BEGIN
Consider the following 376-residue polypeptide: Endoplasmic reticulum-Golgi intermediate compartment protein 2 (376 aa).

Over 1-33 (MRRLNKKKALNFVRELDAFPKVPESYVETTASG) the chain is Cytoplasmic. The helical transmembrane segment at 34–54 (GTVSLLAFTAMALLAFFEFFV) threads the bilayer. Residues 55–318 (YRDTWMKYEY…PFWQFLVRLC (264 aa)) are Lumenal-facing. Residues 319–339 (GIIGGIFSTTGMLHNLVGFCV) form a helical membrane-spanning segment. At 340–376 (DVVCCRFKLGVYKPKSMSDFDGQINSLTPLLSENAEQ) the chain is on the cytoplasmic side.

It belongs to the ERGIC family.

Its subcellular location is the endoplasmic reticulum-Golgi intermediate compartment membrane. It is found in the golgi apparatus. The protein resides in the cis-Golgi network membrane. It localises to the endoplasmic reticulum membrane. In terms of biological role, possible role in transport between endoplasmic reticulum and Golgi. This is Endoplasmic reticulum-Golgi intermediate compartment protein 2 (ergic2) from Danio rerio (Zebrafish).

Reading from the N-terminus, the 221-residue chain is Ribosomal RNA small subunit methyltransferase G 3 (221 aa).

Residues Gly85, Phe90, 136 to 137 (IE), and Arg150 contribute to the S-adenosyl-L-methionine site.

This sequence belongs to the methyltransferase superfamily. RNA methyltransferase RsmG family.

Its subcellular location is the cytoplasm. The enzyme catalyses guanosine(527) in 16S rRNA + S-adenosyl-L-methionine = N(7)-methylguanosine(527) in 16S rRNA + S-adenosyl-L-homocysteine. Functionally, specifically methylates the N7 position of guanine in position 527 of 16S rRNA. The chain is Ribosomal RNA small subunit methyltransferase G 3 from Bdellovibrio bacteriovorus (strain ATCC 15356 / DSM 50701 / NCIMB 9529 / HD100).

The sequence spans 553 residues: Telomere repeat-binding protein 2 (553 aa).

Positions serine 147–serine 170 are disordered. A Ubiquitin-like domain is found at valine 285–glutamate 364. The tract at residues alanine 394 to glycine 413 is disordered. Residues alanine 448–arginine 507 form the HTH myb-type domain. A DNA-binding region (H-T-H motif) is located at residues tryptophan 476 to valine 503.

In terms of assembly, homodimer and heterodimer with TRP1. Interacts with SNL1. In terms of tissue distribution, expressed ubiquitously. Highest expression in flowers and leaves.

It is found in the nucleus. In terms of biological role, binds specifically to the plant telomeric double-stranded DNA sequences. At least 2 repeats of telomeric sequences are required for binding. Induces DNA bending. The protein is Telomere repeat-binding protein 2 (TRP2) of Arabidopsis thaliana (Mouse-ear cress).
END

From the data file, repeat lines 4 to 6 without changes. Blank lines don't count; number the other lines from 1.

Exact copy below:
Its subcellular location is the endoplasmic reticulum-Golgi intermediate compartment membrane. It is found in the golgi apparatus. The protein resides in the cis-Golgi network membrane. It localises to the endoplasmic reticulum membrane. In terms of biological role, possible role in transport between endoplasmic reticulum and Golgi. This is Endoplasmic reticulum-Golgi intermediate compartment protein 2 (ergic2) from Danio rerio (Zebrafish).

Reading from the N-terminus, the 221-residue chain is Ribosomal RNA small subunit methyltransferase G 3 (221 aa).

Residues Gly85, Phe90, 136 to 137 (IE), and Arg150 contribute to the S-adenosyl-L-methionine site.